Then there were the unforgettable whispers of the earlier collections of Camilla Franks brought to life by Maddison O’Connell with her collection Lalude the Label, a luxury resort wear brand with a distinctive bohemian spirit embodying complex folk-like craftsmanship. Her full bodied collection of swim and resort wear boasted the use of lace, sequins, knitted silk and fringing in a colourful and happy colour way of turquoise, pinks and pastels with middle eastern motif. Lalude The Label Instagram

Photography | Romualdo Nubla | Studio MOR

Meet Alixa Holcombe. 

Alixa The Label is described as one of urban sensibility through the hand work and detail to her high end womenswear.

I loved Alixa Holcombe’s use of tie-dying and her hooded cream jacket with the tree scape motif was one of my standouts.  One of the very important aspects to any collection in my opinion is the intrinsic commercial value and I felt that this collection really answered the call. Inspired by the Australian bush, her collection “Lost” explores wandering in the wilderness, the imaginary character, who becomes disorientated from exposure to the elements”.  Alixa Holcombe Instagram 

Photography | Romualdo Nubla | Studio MOR

Meet Victoria Scott.

ORIA was also a collection I felt to be extremely commercially viable. Her twist on the denim and white shirt look was refreshing and incredibly wearable.  I loved her use of see-through fabric and the checked coat dress was very cool. Her one-shoulder look was nicely done and I loved the return of the flared pant.  Her collection was strong, contemporary, flowed, and felt complete. ORIA Instagram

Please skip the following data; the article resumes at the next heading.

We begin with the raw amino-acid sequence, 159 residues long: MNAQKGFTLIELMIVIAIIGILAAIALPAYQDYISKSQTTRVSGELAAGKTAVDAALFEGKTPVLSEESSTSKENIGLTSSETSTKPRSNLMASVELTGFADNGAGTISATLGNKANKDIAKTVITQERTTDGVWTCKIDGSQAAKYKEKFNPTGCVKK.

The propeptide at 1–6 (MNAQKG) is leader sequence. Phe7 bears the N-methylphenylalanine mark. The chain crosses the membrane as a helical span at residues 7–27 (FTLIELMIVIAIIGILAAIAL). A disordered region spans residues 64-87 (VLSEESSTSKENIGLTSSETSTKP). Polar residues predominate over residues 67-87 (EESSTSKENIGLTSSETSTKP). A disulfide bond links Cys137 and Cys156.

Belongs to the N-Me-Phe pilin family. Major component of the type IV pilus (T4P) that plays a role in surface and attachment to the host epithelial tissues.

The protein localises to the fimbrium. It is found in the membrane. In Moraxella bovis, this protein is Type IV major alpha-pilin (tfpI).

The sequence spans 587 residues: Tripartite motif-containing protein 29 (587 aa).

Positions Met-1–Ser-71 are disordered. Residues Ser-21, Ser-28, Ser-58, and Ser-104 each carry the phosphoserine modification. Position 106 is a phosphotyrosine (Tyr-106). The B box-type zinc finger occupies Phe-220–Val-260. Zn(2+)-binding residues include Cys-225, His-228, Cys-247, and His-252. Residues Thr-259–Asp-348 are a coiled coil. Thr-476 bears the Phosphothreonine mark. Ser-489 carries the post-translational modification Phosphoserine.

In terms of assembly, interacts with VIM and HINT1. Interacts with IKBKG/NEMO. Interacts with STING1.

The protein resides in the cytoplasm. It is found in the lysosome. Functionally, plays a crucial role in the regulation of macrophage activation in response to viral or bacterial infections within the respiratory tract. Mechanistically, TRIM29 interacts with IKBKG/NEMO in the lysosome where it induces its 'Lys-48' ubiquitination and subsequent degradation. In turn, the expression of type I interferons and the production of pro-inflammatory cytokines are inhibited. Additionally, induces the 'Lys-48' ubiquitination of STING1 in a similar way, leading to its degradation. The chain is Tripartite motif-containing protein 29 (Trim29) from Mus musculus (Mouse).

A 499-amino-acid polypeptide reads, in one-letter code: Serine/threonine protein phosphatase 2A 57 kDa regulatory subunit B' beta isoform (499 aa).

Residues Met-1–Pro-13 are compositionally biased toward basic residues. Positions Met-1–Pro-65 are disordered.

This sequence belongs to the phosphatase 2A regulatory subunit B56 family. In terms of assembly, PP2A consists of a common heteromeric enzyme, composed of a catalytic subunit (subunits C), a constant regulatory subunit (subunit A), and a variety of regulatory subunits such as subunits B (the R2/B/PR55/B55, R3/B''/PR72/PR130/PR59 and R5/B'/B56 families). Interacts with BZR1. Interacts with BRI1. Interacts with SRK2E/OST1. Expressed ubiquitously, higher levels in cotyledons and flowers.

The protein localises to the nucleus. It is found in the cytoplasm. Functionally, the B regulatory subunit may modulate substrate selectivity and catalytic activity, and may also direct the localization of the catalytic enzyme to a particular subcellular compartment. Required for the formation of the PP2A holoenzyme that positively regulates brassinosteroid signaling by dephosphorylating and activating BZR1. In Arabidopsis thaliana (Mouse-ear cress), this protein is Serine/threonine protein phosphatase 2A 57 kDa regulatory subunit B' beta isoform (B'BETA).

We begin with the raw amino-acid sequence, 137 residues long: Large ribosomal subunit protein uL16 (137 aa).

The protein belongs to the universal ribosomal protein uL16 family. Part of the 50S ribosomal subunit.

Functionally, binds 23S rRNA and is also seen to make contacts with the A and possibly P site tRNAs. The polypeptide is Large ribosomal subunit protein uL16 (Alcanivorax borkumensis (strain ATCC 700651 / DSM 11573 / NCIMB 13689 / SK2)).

Photography | Romualdo Nubla | Studio MOR

Meet Lauren Anderson

Lauren Anderson “focused on the social and cultural philosophies of historical and modern Japan. The ultra-feminine Harajuku style, which celebrates the youth’s non-conformity to a restrictive present day culture” was unforgettable in candy pink. It was fun, quirky and eclectic. Lauren Anderson Instagram


Photography | Romualdo Nubla | Studio MOR

Fashion Design Studio Graduate Collection 2017 Gallery

Photography | Romualdo Nubla | Studio MOR

Photography | Romualdo Nubla | Studio MOR

Photography | Romualdo Nubla | Studio MOR

Photography | Romualdo Nubla | Studio MOR

Photography | Romualdo Nubla | Studio MOR

Photography | Romualdo Nubla | Studio MOR

I apologise to any of the young graduates from Fashion Design Studio who are not included here.  Time permits me from mentioning everyone.

Until next year … keep on dreaming!

The tide of appreciation and dedication to your growth and success in the Australian and global fashion industries is turning.

Until next time.

Jade x

Australian Fashion Industry, Editorial, Events, Fashion Designer

Raffles Graduate Runway 2016

December 12
Model on the runway wearing a white ruffled design by Ruth Read from Raffles College of Design Graduate Runway 2016.

Fashion is no longer just about ‘the garment’ …

Nick Comino

On Tuesday night Sydney’s Raffles College of Design took over Ambush Gallery in Chippendale for their graduate show 2016.

A huge open space, walls pulsating with tunes, matched with sheer adrenalin and anticipation running through the fashionista veins of this year’s graduating emerging fashion designers.